Purpose

What is your identity? In a time when we are all supposed to be aware of identity politics I find myself wondering what, exactly, is my identity? I know I am supposed to be British, I am also a man, I am white, heterosexual and in my 50s. All of these facts are supposed to be key to my identity and yet I don’t find myself identifying very much with any of them. These all seems to be more an accident of birth as opposed to being able to identify who I am. Being British, to me, is just a statement of where I was born. Being labelled as British implies I am connected to the colonial and Empire days and I reject that on the basis of the crimes against humanity those days now represent. Similarly, being a man, especially a white man, connects me to the Patriarchy and I reject that too. When I consider the damage humanity has inflicted on Mother Earth I wonder if the damage would be so extensive if women had an equal say in the running of our society? Overall, my given identity does not fit me and I wonder if this could be a problem.

Your identity is the answer to the question: who are you? I am not convinced that my given name, Simon Nowell, is my answer to this question, although I do identify with it. The problem with my name is that it does not define who I am, it is more of a label. I am completely different now, compared to how I used to be, I have been shaped by my life’s experiences. Over the decades I have changed enormously so why would my name not change too, to represent this?

Many people define themselves by what they do. I have been an IT technician, a salesman, a teacher, a Union activist, an author and a healer. These are just job titles, more labels. I do identify with some of them (not all) but these labels in no way define who I am. Much of the most important stuff is missing. I am a father and a grandfather; I am a lover and philosopher and I also guide people in the “mysteries”.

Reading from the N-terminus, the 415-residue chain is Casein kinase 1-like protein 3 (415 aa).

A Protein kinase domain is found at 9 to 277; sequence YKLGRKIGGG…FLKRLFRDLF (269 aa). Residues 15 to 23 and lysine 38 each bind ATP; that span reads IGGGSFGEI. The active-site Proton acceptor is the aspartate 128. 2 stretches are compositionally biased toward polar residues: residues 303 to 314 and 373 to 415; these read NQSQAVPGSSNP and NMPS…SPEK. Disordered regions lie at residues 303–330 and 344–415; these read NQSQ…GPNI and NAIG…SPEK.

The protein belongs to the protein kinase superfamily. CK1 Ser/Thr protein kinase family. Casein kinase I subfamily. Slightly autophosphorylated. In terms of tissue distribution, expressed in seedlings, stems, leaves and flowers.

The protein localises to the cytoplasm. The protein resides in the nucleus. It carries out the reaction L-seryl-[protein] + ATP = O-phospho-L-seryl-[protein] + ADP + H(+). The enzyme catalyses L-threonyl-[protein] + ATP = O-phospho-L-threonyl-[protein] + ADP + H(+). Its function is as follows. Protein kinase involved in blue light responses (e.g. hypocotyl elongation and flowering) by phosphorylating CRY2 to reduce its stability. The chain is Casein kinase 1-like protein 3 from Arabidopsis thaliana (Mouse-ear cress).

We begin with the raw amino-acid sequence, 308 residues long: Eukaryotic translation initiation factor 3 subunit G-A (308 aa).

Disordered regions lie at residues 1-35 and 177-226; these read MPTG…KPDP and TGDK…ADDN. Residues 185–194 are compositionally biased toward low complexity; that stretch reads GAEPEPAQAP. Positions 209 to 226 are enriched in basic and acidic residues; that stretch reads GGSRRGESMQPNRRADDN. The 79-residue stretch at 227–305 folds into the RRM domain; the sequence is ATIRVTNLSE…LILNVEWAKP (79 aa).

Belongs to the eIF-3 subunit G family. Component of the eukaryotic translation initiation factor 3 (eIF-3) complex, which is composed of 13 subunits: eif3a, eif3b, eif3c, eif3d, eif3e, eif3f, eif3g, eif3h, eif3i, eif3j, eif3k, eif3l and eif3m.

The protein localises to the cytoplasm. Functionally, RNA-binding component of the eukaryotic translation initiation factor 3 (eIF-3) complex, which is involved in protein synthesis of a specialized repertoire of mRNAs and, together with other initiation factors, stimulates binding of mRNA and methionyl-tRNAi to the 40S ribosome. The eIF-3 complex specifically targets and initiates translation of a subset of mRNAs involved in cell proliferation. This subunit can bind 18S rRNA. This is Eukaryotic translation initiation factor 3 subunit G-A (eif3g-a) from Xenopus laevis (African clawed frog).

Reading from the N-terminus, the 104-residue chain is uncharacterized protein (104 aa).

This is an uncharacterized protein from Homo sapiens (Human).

If I were to ask you about your identity I suspect you would go through a similar journey and you are likely to find yourself similarly baffled. Does your sex, nationality, ethnic group and what you do adequately define your uniqueness; your contribution; your personality and what your gift is to the world? If not then I ask you the same question that I have struggled with for decades: who are you?

The questions: “Who are you?” and: “Why are you here?” are not new. I suspect that they have been asked by everyone ever born at some point in their lives. These big questions along with a few others (who created the world? And, where do we go when we die?) have been discussed so much in the past that we still quote those ancient philosophers: Confucius, Krishna, Socrates, Jesus, Mohammed, Guru Nanak and, frankly, hundreds, if not thousands, of others. Some of those remarkable men (and women – only a few documented of course but they do exist) have started religions and others are still referenced partly because of their fabulous wisdom but mainly because these were the people that wrote it down! It is the nature of wisdom for it to be passed down from generation to generation because it is, well, wise! There has been a lot of discussion about the question “who am I?” over the millennia. This knowledge has been filed under philosophy or theology or spirituality and, despite the work that has gone into this field, it has dropped in popularity, certainly in the mainstream media. My personal experience, however, is that this knowledge is still much sought after and these questions are still being asked.

The bulk of my spiritual training comes from the distilled wisdom of the dusty temples of the East. When it comes to identity these teachings are quite clear. They have made it a mantra:

I Am that I Am
I Am not the body
I Am not the emotions
I Am not the mind
The mind is just a subtle instrument of the Soul.
I Am the soul
I am a spiritual being of Divine Love,
Divine Intelligence and Divine Power
I Am that I Am.

(Grandmaster Choa Kok Sui)